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Sambrooks Brewery, Battersea Rye

Sambrook’s Brewery is the brainchild of Duncan Sambrook, a former city boy (an accountant not a banker) who decided to become a brewer after attending the 2006 Great British Beer Festival at Earls Court and deciding there weren’t enough local brews on offer. A lot of effort, a couple of mistakes and a bit of help later, and the brewery opened its Battersea doors in the winter of 2008.

We last featured a Sambrook’s beer in the summer of 2013, so when I caught up with their senior sales guru and all round nice chap Mark Kelly earlier this week I started by asking him what the brewery looked like now.

“We are a 25 strong team including draymen, brewers, bar staff, office team and two salespeople. Not forgetting, of course, Duncan who counts for two people at least. Whatever we brew - be it in cask, keg, bottle or can - we pride ourselves on high quality and completely free of some of the more pretentious aspects of craft beer. We get awards for our beer, Not our beards.”

Touché and definitely tongue in cheek as Sean Knight the former head brewer did have a rather impressive beard. There's a rumour that his replacements, Ralph Bartley and Craig Buddle are working on their facial hair to keep up with the stereotype.

As Sambrook’s approach nine years old they must have seen a lot of changes in the London beer scene. Mark again;

“The London brewing scene has changed immeasurably since Duncan hung up his calculator in 2008 and began here in Batterea. He was viewed as a complete lunatic by many at the time but he knew there were only two other brewers in central London making beer. Nine years on and the number of brewers has grown to well over 100. Craft brewers are no longer viewed as lunatics but as par for the course in every area of London. The sheer amount of beer being brewed means that Londoners are always being told that ‘craft’ is the way forward without actually being given a definition of what ‘craft’ even means. To us - craft beer is brewed on a small enough scale to ensure its done with care by actual humans with great knowledge and passion for their job, with ingredients that are of the highest standard and most importantly that the beer tastes consistently better than the average pint of macro brewed ale or lager.”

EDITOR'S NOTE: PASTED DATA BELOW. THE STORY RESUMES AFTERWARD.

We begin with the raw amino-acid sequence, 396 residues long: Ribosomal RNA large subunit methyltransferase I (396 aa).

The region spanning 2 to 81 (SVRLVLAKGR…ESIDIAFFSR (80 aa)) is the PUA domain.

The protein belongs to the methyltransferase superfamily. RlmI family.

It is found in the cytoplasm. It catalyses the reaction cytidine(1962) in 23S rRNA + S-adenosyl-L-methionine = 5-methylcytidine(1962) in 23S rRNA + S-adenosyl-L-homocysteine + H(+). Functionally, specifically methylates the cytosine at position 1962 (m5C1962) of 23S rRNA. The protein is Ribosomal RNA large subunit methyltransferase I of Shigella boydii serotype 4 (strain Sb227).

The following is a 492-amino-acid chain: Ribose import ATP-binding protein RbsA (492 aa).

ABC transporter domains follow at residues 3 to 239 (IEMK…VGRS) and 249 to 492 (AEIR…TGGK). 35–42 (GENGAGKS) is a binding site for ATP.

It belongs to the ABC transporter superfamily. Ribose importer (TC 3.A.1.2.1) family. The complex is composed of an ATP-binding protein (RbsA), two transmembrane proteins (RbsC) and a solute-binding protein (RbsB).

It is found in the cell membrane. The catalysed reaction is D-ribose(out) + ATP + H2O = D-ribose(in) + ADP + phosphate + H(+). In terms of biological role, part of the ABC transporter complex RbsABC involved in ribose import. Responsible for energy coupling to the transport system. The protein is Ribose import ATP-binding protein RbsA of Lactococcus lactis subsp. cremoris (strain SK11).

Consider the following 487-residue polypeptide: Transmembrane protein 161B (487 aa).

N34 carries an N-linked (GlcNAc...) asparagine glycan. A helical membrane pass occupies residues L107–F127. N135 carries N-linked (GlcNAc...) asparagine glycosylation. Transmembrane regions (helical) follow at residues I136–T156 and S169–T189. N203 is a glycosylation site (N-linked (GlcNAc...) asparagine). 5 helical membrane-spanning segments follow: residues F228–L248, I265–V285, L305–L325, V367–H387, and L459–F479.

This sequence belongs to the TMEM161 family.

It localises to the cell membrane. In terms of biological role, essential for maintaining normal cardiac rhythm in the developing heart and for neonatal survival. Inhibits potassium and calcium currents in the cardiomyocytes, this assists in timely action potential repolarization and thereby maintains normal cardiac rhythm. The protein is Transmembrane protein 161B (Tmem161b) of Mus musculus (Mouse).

It’s great to catch up with a brewery a few years after you last featured them and still get the feeling that the original values are still in place. Sambrook’s remains a London brewery for Londoners. Many of their ingredients are sourced from as close to London as can be achievable in brewing, and they distribute all the beer themselves to pubs in London. This means that they get to employ local people and support the sort of campaigns that matter to them.

They’ve recently modernised their branding, but it’s still very much the same Sambrook’s.

“Our branding has always tried to reflect quality, trust and the family name. It that sense we've always tried to steer away from the overly trendy design that everyone seems to use. Having said this, in today's market you have to respond to changes and we're getting more and more people drinking our more ‘pointy’ products - such as Battersea Rye.”

Which conveniently brings us on to this week’s beer. By which point Mark was on a roll;

“Battersea Rye is one of my absolute favourite beers that Sambrook's produce. The main reason being is that I don't think there's a single beer like it in the UK today.  That sounds like a bold claim so I should explain myself! We took the basic concept of an American Rye beer and thought how do we turn this into a Sambrook's product?. The answer for us lay not in the use of massively acidic American hops that get thrown into every other rye beer on the market. We're making a Rye beer? Let's focus on the Rye! This is a grain with a spicy, peppery note which warms the palate and acidic hops and citrus flavours don't seem like a natural match to us. We decided to use three British hops in this beer which doesn't give us citrus but more of a hedgerow fruit style. Think blackcurrant, red berries and other jammy flavours. This fruity finish complements the spicy Rye and for me, makes this the best possible match for any BBQ meat over a ‘Rye PA’ style any day of the week. An American idea is given a British twist.”

We’re keen to come and try this at the brewery taproom which is open Thursday to Saturday each week. It’s always fun to drink the beer at the place it was made and talk to the people that made it. Especially when there’s excellent pizza from Flour to the People to be had too. Mark is keen that you all come too. So much so he’s asked us to tell you to email him if you are visiting and he’ll make sure that there’s pint waiting for you (on him) when you arrive. Now form an orderly queue.

 

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